The key to making changes is developing healthy habits that stick. The change should become a bit that you do every day without thinking, like brushing your teeth. Here are seven tips for planning a change.
1. Set a goal
Your health-care team can help you decide which lifestyle changes would have the greatest impact on your overall health and the risk of another stroke. Make sure it is a change that you feel confident you can achieve.
Choose one goal that you can achieve in a short period. For example, “I will walk around the block once a day for a week.” Make the goal specific and realistic. Set yourself up to succeed!
I always make short-term, easy goals so I can succeed. Long-term goals can be discouraging.
Your goal should also be something you can measure, so that you will know you achieved it. For instance, “I will eat seven servings of vegetables and fruit each day.” Instead of “I will try to eat more vegetables and fruit.”
2. Figure out how you will achieve your goal
Planning how you will achieve your goal is one of the most important steps to success. Ask yourself, “What do I need to do to reach my goal?”
Make a plan that sets out specific steps to success. For example, if your goal is to eat seven servings of vegetables and fruit every day, you could break it down this way:
How often do I eat fruit now?
I only eat four pieces a week. I will need to add three to reach my goal.
Ideas to add fruit every day:
- Stock the fruits I like in the kitchen
- Don’t get stuck on fresh fruit. Try unsweetened dried fruit, canned fruit (packed in water) or frozen fruit.
- Pair fruit with another food I like – cheese, nut butter or yoghurt.
What I can do to make it happen
- Plan my meals and snacks for the week.
- Shop with a list that includes extra fruit and vegetables.
- Wash and cut up fruits and vegetables ahead of time.
- Keep track of the fruit and vegetables I eat each day.
- If I have a setback, check my goal. If I have to change it, maybe try every other day for a week.
3. Prepare for obstacles
Try to think ahead about the challenges you might face. Develop a plan to meet them. For instance, you may have to miss a morning walk if you have a doctor’s appointment. Plan to walk after lunch or dinner instead.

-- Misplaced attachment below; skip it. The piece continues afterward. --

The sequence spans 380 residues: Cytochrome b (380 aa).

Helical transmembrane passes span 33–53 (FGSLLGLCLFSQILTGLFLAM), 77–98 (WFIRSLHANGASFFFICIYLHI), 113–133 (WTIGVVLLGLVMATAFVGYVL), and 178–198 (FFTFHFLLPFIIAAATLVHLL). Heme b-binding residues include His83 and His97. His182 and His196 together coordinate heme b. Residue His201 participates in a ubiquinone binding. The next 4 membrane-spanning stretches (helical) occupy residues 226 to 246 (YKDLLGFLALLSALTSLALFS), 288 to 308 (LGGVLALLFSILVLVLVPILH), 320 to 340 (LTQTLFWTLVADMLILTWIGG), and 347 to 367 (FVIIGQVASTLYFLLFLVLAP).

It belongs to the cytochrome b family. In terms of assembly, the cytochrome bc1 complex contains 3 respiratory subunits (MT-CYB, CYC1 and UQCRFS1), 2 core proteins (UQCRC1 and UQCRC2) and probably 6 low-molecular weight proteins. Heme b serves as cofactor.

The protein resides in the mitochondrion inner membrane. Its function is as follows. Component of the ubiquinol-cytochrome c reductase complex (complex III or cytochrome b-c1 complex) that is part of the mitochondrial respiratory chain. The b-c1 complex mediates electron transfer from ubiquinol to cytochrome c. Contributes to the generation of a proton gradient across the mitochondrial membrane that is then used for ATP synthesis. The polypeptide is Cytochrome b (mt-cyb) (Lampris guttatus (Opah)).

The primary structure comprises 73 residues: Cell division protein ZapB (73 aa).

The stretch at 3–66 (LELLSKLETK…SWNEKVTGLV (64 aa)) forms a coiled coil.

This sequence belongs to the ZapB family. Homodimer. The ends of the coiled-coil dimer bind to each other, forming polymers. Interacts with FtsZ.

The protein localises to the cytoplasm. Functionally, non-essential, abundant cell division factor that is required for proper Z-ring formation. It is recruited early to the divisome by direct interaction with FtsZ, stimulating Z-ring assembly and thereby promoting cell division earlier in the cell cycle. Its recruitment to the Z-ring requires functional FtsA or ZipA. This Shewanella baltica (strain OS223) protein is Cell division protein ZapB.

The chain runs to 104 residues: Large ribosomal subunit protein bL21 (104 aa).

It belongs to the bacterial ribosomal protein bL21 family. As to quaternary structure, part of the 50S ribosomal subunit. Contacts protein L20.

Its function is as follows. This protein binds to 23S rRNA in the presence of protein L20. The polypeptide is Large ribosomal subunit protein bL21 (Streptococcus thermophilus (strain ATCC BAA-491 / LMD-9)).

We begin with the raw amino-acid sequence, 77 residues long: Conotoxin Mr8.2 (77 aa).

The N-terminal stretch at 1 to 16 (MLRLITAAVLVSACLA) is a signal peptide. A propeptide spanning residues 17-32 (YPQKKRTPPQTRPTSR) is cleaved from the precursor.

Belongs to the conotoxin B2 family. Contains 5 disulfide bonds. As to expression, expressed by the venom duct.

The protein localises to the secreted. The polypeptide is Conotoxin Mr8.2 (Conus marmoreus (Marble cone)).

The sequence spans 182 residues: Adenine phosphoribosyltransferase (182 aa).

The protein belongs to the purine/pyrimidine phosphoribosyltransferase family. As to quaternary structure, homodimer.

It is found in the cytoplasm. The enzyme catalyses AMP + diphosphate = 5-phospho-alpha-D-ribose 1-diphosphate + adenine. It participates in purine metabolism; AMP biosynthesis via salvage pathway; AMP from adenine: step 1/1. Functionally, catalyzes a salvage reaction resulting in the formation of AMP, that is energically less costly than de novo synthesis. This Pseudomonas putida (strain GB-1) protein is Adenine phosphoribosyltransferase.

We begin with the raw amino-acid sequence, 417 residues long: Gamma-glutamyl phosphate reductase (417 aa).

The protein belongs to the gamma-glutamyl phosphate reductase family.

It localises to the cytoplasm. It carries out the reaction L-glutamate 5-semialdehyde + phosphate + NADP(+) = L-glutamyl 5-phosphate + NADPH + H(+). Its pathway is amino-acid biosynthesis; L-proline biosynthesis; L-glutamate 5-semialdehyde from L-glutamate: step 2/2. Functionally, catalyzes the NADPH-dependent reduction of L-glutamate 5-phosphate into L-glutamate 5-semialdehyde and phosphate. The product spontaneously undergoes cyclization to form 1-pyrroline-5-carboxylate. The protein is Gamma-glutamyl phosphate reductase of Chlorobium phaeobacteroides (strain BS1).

4. Get support
Ask family and friends for support. If you have a partner, ask them to adopt the change as well. Here are some more tips on reaching out for support.
- Ask a family member, friend or neighbour to go for a walk with you.
- Ask for help to cut up vegetables and fruit.
- If you do not buy the groceries, ask whoever does to only buy healthy snacks.
- Ask your healthcare team for information and coaching. For instance, your physiotherapist can give you a safe exercise routine. Your dietitian can help with healthier food choices.
We learned how to buy groceries in a different way. Making healthier choices for all of us.
5. Track your progress
The more you track your progress, the greater your chances of achieving your goal. Keep a log or record of what you are doing to work toward your goal.
If your goal is to walk around the block every day, this simple log will track your walks.
You only need to track the changes until you feel that they have become a regular habit. That usually takes three to six weeks.
6. When things go off plan, keep going!
It can be hard to stick to a plan if you are tired, stressed, or not feeling well. Setbacks are a normal part of the process – they are not a failure. Don’t give up. Here are some tips to help you turn a setback around:
- Remind yourself why you want to make the change. Think about how important it is.
- Did you change too much at once? It is ok to pause on one goal while you focus on another. You can come back to it when you feel ready.
- Revisit your goal. What was the barrier that got in your way? Try again.
- Look at what you’ve achieved so far. It is human nature to focus on the things we don’t get right, but try instead to give yourself credit for what you have accomplished.
- Start keeping a log again.
- Look at what caused the setback. What can you do if it happens again? Look for support. Ask your family to help you get back on track.
- Check your goals again. Are they specific, realistic and measurable? Do you need to change them?
- Do you need to change your plan?
7. Celebrate success!
Whenever you make a small step toward your goal, pat yourself on the back and congratulate yourself. Reward yourself with something you like – time with a friend or a favourite movie.